The 1974 Challenge Cup final was between Rangers and Mighty Jets of Jos, a team from Head of State Yakubu Gowon’s Plateau State. Aloysius Atuegbu who was playing for Mighty Jets told me that Gowon came to his home and promised to buy him a Volkswagen Beetle car if he could help beat Rangers.
Aloy played like a possessed man. Rangers Skipper Ezeani advised Aloy that he would get injured if he continued playing like mad. In Aloy’s next move, Rangers hard defender Harrison Mecha gave him a wicked tackle such that Aloy was stretchered out for good. Rangers beat Mighty Jets 2-0 and lifted the coveted trophy. No Volkswagen for Aloy!
Rangers won the coveted Challenge Cup three years on the trot, beating Shooting Stars of Ibadan 1-0 in 1975, and Alyufsalam Rocks of Ilorin 2-0 in 1976, a team remarkably made up of ten Ghanaian players and only one Nigerian!
Due to fixtures pile-up Rangers had to forego defending the cup in 1977. Playing too many matches caught up with Rangers in 1978 when after playing tough matches against Canon Sportif of Cameroun in the African champion clubs cup and replaying the Challenge Cup semi-final with Raccah Rovers of Kano, the team eventually succumbed 3-0 to Bendel Insurance of Benin in the final.
Rangers had played some truly remarkable matches, like when the team lost 1-3 to Mehalla of Egypt in the semi-finals of the 1975 Champions Cup only to trounce the Egyptians 3-0 in the return leg played in Enugu, even after one of the players, US-import Kenneth Ilodigwe, had been sent off by the referee. The match was aptly described as “Mehalla saw wahala in Enugu!”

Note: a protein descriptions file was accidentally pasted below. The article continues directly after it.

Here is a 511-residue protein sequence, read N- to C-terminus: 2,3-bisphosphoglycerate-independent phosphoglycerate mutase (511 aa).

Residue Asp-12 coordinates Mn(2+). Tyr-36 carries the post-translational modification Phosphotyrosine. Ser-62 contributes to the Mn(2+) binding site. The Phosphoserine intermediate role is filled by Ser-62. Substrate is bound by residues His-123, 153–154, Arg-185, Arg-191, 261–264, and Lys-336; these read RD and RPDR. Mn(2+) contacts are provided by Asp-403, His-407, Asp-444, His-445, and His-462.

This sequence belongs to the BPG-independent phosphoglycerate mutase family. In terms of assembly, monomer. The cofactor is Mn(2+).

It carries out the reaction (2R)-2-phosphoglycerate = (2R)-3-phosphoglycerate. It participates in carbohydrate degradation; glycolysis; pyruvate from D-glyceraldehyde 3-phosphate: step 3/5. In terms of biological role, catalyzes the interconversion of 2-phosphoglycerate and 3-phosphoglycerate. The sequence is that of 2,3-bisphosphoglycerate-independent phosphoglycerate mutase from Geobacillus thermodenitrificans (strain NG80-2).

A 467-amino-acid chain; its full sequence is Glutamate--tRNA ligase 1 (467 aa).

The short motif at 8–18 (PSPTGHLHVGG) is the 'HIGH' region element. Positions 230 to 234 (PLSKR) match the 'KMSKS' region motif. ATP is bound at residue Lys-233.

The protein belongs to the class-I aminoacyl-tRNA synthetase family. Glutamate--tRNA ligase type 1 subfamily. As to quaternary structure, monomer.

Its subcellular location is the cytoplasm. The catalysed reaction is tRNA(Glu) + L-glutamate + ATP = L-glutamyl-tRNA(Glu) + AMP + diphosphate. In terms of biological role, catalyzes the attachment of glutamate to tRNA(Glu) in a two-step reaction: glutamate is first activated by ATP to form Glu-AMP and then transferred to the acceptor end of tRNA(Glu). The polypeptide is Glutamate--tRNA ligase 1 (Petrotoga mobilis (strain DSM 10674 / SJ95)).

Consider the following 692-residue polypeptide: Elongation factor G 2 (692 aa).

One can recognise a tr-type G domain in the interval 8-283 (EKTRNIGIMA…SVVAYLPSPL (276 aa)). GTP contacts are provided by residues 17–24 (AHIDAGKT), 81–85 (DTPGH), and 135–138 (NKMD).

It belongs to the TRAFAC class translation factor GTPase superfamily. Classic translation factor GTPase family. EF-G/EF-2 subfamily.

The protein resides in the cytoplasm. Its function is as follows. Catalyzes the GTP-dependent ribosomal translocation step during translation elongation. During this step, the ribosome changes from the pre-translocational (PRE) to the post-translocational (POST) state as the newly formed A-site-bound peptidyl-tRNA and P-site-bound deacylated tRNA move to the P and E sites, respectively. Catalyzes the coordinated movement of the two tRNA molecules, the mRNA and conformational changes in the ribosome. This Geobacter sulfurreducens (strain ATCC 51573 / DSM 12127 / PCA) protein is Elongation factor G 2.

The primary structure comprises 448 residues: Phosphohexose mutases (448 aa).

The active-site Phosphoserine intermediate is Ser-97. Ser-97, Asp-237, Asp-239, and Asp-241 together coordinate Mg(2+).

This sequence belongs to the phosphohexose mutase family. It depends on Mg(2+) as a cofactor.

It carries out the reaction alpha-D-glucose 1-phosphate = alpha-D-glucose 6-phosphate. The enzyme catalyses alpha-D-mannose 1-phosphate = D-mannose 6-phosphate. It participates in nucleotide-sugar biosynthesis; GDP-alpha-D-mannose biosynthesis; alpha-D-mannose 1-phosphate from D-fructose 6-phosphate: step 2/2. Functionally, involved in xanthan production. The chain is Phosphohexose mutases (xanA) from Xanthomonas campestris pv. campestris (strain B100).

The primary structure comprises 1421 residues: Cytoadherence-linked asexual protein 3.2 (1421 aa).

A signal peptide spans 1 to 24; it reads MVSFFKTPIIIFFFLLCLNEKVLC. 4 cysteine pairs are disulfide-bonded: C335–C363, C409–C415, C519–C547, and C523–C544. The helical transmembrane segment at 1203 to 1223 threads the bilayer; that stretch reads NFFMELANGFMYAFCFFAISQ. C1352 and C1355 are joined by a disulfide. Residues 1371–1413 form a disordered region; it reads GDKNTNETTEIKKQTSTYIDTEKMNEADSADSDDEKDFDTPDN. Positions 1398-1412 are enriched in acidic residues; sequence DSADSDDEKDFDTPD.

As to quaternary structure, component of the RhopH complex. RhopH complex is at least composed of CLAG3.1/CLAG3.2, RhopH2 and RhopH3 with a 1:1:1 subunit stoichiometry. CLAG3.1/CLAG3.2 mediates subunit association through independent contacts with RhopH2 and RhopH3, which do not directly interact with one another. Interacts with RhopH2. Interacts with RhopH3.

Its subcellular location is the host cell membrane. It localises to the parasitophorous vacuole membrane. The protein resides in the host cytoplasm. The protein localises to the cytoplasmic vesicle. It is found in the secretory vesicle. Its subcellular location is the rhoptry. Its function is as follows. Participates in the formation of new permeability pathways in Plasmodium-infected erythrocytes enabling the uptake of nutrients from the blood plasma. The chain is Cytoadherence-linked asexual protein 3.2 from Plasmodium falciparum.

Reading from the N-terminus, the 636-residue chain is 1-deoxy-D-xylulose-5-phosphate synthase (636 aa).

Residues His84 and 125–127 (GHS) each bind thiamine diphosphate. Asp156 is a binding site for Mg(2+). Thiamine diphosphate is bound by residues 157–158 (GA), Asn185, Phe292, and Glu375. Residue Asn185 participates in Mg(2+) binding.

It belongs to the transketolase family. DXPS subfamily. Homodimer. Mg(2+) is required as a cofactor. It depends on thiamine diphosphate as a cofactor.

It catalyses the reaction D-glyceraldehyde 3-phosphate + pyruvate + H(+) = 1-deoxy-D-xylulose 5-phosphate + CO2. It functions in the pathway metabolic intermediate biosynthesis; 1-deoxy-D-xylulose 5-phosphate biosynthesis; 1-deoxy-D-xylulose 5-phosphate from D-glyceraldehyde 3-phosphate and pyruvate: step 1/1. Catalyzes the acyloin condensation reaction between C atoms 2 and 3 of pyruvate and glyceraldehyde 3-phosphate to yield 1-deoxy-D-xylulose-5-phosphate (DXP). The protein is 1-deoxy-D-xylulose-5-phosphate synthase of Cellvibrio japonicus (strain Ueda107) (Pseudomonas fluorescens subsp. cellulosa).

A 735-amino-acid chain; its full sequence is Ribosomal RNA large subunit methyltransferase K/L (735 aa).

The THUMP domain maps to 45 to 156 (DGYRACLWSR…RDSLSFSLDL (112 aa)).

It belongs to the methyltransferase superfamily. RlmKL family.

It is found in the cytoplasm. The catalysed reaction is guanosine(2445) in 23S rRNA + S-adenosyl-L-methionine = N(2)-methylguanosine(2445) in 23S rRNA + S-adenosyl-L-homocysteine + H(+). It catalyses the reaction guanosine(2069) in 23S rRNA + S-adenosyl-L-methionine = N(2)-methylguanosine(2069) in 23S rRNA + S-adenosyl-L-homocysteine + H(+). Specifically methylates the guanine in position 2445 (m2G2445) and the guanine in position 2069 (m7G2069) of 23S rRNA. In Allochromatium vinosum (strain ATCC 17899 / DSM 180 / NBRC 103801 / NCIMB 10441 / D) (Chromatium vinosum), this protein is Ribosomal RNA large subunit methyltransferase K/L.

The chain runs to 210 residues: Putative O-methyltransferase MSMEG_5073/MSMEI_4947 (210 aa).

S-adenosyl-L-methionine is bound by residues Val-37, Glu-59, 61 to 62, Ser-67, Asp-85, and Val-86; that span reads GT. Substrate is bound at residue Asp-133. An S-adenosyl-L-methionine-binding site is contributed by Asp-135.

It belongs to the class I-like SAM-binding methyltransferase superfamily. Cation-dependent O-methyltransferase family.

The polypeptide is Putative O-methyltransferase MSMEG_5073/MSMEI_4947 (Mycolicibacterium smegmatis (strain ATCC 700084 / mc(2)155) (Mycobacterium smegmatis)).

Rangers lost the 1975 African Champions Cup final in Lagos to Hafia FC of Guinea after having waited in vain in Enugu for the match to be played there, only to be ferried to Lagos at the 11th hour. In the match, Rangers’ main thrust of attack, Nwabueze Nwankwo’s long-throws were continuously disallowed by the referee. Rangers lost 3-1 on aggregate.
Rangers won the African Cup-Winners Cup in 1977, beating Canon of Cameroun 5-2 on aggregate, and ending up as the only African team to win a competition without losing a match!
The semi-final matches of the competition against the Nigerian reigning champions, IICC Shooting Stars of Ibadan, nearly caused a tribal war. The first leg was played in Lagos but the second leg had to be re-scheduled for Kaduna where Rangers won through a heart-stopping penalty shootout.
Rangers International of Enugu made the Igbo people to regain their pride of place after the debacle of Biafra. Rangers had no time for fancy, and their players would readily tell you: “There are no goal-posts in the midfield!”
*** Uzor Maxim Uzoatu is the author of God of Poetry, Satan’s Story, A Play of Ghosts and The Missing Link. A 2008 Caine Prize for African Writing nominee, he wrote the text for Scottish photographer Owen Logan’s caricature of Michael Jackson’s visit to Nigeria entitled Masquerade. He lives in Lagos and is married with children.